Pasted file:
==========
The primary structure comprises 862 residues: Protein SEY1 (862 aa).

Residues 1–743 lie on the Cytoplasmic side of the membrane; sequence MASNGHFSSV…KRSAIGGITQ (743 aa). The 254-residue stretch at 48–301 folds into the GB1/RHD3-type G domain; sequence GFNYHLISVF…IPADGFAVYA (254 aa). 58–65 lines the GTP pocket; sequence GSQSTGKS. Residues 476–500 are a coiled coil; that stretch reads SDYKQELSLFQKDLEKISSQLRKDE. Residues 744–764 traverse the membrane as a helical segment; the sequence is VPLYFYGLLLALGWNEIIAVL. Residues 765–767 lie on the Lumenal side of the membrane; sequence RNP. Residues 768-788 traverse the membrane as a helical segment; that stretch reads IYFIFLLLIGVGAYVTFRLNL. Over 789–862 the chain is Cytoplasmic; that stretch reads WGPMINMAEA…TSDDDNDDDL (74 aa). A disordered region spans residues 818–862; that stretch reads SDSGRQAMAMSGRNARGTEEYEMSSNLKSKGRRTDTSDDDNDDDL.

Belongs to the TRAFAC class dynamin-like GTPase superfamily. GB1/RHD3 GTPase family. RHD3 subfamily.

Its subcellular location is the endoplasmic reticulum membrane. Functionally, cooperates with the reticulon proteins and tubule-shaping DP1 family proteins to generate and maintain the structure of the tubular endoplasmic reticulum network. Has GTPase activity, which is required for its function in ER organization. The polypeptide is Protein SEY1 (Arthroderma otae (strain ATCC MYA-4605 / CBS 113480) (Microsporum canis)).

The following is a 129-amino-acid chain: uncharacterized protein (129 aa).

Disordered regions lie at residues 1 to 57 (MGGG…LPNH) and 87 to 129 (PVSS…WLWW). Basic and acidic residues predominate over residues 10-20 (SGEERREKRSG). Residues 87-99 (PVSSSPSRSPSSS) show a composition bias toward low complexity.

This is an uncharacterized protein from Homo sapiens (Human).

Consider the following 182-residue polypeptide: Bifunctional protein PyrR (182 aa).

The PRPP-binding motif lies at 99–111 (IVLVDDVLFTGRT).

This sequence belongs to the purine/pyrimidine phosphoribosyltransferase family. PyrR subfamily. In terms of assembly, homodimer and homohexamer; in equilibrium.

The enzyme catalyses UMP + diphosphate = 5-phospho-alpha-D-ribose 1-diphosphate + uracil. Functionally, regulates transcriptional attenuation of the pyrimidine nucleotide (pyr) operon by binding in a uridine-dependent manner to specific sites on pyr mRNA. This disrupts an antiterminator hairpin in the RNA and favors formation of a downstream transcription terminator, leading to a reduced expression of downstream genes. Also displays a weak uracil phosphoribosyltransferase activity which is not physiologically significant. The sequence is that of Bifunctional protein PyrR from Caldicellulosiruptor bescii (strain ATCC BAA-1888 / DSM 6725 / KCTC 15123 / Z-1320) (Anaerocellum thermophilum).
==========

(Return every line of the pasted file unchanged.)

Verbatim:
The primary structure comprises 862 residues: Protein SEY1 (862 aa).

Residues 1–743 lie on the Cytoplasmic side of the membrane; sequence MASNGHFSSV…KRSAIGGITQ (743 aa). The 254-residue stretch at 48–301 folds into the GB1/RHD3-type G domain; sequence GFNYHLISVF…IPADGFAVYA (254 aa). 58–65 lines the GTP pocket; sequence GSQSTGKS. Residues 476–500 are a coiled coil; that stretch reads SDYKQELSLFQKDLEKISSQLRKDE. Residues 744–764 traverse the membrane as a helical segment; the sequence is VPLYFYGLLLALGWNEIIAVL. Residues 765–767 lie on the Lumenal side of the membrane; sequence RNP. Residues 768-788 traverse the membrane as a helical segment; that stretch reads IYFIFLLLIGVGAYVTFRLNL. Over 789–862 the chain is Cytoplasmic; that stretch reads WGPMINMAEA…TSDDDNDDDL (74 aa). A disordered region spans residues 818–862; that stretch reads SDSGRQAMAMSGRNARGTEEYEMSSNLKSKGRRTDTSDDDNDDDL.

Belongs to the TRAFAC class dynamin-like GTPase superfamily. GB1/RHD3 GTPase family. RHD3 subfamily.

Its subcellular location is the endoplasmic reticulum membrane. Functionally, cooperates with the reticulon proteins and tubule-shaping DP1 family proteins to generate and maintain the structure of the tubular endoplasmic reticulum network. Has GTPase activity, which is required for its function in ER organization. The polypeptide is Protein SEY1 (Arthroderma otae (strain ATCC MYA-4605 / CBS 113480) (Microsporum canis)).

The following is a 129-amino-acid chain: uncharacterized protein (129 aa).

Disordered regions lie at residues 1 to 57 (MGGG…LPNH) and 87 to 129 (PVSS…WLWW). Basic and acidic residues predominate over residues 10-20 (SGEERREKRSG). Residues 87-99 (PVSSSPSRSPSSS) show a composition bias toward low complexity.

This is an uncharacterized protein from Homo sapiens (Human).

Consider the following 182-residue polypeptide: Bifunctional protein PyrR (182 aa).

The PRPP-binding motif lies at 99–111 (IVLVDDVLFTGRT).

This sequence belongs to the purine/pyrimidine phosphoribosyltransferase family. PyrR subfamily. In terms of assembly, homodimer and homohexamer; in equilibrium.

The enzyme catalyses UMP + diphosphate = 5-phospho-alpha-D-ribose 1-diphosphate + uracil. Functionally, regulates transcriptional attenuation of the pyrimidine nucleotide (pyr) operon by binding in a uridine-dependent manner to specific sites on pyr mRNA. This disrupts an antiterminator hairpin in the RNA and favors formation of a downstream transcription terminator, leading to a reduced expression of downstream genes. Also displays a weak uracil phosphoribosyltransferase activity which is not physiologically significant. The sequence is that of Bifunctional protein PyrR from Caldicellulosiruptor bescii (strain ATCC BAA-1888 / DSM 6725 / KCTC 15123 / Z-1320) (Anaerocellum thermophilum).